Wilson credits divine intervention and industry veteran Mike Cornell for bringing Spherexx and CCA together. Cornell, who introduced them, had been hired to provide expertise to CCA’s new management entity that began in April to take over management of the first five of the 30 properties in its portfolio.

Wilson explained that CCA’s corporate website and the websites for its individual communities are designed with a fluid workflow that is visually engaging and a mere one or two clicks to any detail the website visitor might need.

“Their purposeful design around Holtzman’s new brand, versus a template selected out of a catalog is apparent at first glance,” she said.

The sites also were designed to appeal to CCA’s wide range of customers across various age groups, income spectrums and living preferences and to showcase studio to penthouse accommodations.

Even the architectural drawings have enhanced levels of detail that convey a warm invitation and an excitement to learn more, said Wilson.

The company’s website experience begins with apartment hunters’ and residents’ ability to track and monitor their online journey.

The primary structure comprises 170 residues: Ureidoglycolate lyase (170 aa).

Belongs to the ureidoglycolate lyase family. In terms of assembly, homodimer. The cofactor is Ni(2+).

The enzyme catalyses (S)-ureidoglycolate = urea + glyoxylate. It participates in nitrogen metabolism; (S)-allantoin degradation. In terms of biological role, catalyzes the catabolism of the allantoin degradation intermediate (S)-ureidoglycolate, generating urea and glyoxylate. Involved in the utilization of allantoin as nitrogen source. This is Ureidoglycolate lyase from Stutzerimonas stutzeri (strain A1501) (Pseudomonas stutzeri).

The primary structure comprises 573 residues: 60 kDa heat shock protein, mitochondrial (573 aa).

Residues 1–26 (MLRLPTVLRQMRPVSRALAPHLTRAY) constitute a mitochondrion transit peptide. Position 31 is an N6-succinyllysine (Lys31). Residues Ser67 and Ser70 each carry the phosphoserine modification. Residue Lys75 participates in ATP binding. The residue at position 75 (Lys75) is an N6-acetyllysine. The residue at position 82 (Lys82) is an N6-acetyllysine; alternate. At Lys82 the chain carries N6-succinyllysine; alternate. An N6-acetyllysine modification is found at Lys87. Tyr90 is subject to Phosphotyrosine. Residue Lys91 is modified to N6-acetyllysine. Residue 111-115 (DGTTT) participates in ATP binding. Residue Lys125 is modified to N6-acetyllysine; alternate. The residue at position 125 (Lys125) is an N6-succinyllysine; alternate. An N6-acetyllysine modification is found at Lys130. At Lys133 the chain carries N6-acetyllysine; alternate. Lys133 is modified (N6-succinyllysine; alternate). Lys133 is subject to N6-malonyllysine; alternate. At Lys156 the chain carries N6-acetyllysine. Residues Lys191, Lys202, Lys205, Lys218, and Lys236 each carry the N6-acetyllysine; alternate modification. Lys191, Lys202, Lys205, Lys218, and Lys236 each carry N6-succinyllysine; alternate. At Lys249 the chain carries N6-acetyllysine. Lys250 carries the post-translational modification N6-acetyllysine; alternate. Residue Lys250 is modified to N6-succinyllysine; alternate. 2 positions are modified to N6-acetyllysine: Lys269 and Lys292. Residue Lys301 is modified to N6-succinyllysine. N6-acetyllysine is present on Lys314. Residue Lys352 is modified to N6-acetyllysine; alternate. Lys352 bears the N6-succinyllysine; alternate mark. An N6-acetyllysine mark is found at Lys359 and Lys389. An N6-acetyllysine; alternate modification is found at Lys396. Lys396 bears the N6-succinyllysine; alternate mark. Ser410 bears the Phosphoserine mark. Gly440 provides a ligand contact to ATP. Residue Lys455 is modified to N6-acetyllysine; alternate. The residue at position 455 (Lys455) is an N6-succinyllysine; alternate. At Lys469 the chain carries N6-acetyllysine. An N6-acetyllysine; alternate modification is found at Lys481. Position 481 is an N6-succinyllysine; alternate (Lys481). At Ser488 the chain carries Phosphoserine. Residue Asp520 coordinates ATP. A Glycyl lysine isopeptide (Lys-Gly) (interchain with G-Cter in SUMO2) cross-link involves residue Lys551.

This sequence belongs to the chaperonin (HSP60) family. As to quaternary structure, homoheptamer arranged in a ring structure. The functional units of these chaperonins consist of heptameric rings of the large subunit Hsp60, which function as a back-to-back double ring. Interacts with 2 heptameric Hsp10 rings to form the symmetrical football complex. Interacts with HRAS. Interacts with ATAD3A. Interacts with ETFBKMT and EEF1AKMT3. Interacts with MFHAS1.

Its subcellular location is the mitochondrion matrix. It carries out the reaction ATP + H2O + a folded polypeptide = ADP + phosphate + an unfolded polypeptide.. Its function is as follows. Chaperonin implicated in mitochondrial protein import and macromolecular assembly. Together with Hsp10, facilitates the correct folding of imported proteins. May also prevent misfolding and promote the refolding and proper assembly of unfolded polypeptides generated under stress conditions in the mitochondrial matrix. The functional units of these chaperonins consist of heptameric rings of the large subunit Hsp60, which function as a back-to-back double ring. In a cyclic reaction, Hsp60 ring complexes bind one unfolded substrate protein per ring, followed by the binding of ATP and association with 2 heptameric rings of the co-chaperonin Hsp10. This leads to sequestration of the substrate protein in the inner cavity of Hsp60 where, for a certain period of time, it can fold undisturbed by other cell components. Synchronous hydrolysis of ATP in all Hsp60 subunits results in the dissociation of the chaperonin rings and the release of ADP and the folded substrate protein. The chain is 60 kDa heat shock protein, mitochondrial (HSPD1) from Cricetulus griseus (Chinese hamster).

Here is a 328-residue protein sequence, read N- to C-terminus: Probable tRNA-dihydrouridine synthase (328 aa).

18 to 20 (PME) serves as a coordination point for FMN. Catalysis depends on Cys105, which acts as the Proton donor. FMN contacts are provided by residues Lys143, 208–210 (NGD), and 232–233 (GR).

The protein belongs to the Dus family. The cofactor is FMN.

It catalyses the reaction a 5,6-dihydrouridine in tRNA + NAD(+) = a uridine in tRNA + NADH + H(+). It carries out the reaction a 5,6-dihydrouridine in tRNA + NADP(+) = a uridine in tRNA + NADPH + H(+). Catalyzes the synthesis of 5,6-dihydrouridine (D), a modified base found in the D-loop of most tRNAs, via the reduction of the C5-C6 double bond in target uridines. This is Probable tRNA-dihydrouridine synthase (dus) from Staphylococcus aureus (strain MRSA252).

“CCA has rolled out the CRM that manages the full lead-to-lease cycle, including the attribution and segmentation that are at the heart of understanding your customer and how your advertising is connecting with that customer,” said Wilson. built a custom brochure and email layout for CCA that reflects its attention to detail in managing how its brand is presented in a sea of apartment options. And, it enhances the experience of the employees and the customers, helping CCA live up to its technology driven principal, she said.

Leasing agents can email, call or text prospects from desktop, laptop, tablet or cell phone via a mobile application, so no prospective lead will go unanswered.

“CCA’s website is the first ever to feature a full interactive matching of customer preferences to real-time pricing and availability,” said Wilson.

The website visitor can build their own brochure of available units that match all or most of their living preferences, including unit finish packages, specific amenities, apartment size, price range and floor level and view and filter these preferences by the date they plan to move.

CCA’s use of the digital advertising syndication tool, ADKAST, allows Spherexx to manage pricing and availability from a central dashboard and deliver content across the websites and to every digital advertising portal with a single interface.

With ADKAST, advertising individual units and floorplans can be altered on the fly to meet vacancy needs, which is especially important to CCA’s new construction communities.

The CRM delivers all content to—a tablet point-of-sale presentation tool created by Spherexx that CCA also rolled out.